The glory of ancient Sri Lanka is seen at Polonnaruwa, the medieval capital of the Island. An ancient and compact city, Polonnaruwa features 12th-century stone sculptures and the Gal Vihara – comprising three enormous Buddha figures, one reclining (it’s 13 m long), one standing and one sitting. The statues, located in a cluster along a dirt road, are revered as being among the most sacred monuments in Sri Lanka. There are also palace ruins, great bas-reliefs and friezes.Read More
King Parakramabu, who ruled in the late 11th century, built up Polonnaruwa into a magnificent walled city. He built the vast reservoir, Parakrama Samudra (the Sea of Parakrama), which is still in use today, and ordered the construction of monasteries, temples, palaces, bathing pools and Buddhist statues, all set in a forested park surrounded by moats. Polonnaruwa’s Gal Vihara or Rock Shrine has the reclining Lord Buddha, near to another statue showing him seated in deep meditation, his throne adorned with lions and thunderbolts.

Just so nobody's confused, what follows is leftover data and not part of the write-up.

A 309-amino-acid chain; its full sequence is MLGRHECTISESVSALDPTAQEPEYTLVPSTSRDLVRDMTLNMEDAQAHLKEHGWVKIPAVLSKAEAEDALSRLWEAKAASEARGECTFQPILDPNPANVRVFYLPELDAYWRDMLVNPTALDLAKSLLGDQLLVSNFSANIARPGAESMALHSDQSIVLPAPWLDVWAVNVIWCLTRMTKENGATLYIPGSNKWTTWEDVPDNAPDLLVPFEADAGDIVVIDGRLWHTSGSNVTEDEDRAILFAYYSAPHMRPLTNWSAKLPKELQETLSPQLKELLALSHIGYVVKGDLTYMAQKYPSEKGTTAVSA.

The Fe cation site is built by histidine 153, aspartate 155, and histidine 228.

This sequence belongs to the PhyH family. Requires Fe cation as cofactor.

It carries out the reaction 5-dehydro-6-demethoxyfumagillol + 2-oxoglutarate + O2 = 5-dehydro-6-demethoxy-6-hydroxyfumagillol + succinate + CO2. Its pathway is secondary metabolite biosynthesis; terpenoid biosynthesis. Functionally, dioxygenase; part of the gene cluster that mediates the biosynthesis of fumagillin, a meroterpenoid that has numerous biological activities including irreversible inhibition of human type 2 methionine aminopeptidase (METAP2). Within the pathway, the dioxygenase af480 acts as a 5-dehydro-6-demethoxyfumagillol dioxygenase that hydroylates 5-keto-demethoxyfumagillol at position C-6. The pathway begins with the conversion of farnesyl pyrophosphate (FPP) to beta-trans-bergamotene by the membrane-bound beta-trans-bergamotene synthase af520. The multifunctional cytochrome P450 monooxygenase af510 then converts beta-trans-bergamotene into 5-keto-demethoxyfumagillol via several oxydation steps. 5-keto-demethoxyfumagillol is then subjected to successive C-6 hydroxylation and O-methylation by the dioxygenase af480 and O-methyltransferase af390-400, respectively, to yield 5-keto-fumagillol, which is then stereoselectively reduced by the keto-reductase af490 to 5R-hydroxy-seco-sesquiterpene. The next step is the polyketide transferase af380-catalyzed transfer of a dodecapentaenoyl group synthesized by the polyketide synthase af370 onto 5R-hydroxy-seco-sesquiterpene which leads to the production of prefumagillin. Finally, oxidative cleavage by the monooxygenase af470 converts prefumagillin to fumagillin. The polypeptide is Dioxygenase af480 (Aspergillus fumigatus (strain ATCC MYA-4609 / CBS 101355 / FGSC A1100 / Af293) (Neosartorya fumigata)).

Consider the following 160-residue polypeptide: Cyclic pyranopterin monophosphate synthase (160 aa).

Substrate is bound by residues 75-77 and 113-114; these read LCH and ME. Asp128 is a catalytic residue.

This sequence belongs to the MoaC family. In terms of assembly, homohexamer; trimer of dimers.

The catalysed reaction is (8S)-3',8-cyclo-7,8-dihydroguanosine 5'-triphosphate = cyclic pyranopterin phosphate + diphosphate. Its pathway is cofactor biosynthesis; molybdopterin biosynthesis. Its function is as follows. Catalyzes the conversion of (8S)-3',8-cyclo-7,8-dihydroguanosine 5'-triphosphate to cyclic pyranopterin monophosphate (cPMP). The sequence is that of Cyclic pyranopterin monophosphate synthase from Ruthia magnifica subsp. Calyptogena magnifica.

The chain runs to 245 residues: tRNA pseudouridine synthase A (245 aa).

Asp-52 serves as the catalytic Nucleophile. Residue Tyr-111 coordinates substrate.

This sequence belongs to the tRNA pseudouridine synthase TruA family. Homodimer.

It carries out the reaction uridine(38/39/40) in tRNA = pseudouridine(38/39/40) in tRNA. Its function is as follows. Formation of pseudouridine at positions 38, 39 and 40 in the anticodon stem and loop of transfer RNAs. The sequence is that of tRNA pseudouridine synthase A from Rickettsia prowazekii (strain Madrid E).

A second seated Lord Buddha, surrounded by Brahma and Vishnu, is set within a cave cut into the rock face that still bears traces of the frescoes which once decorated the walls. Also worth seeing is the 4 metre bearded figure holding a book and an inscribed stone “book” 9 metres long and around 50 centimetres thick. The Quadrangle, with 12 buildings standing on a platform in the centre of the ancient city and the Lankatilleke image house, a vast brick building with a standing Buddha at the rear, are also among the many magnificent remains.
Here are some popular itineraries that include a visit to Polonnaruwa. Alternatively, if you would like to include a visit to Polonnaruwa on a bespoke touring itinerary to Sri Lanka, take a look at our tailor-made holiday planning section.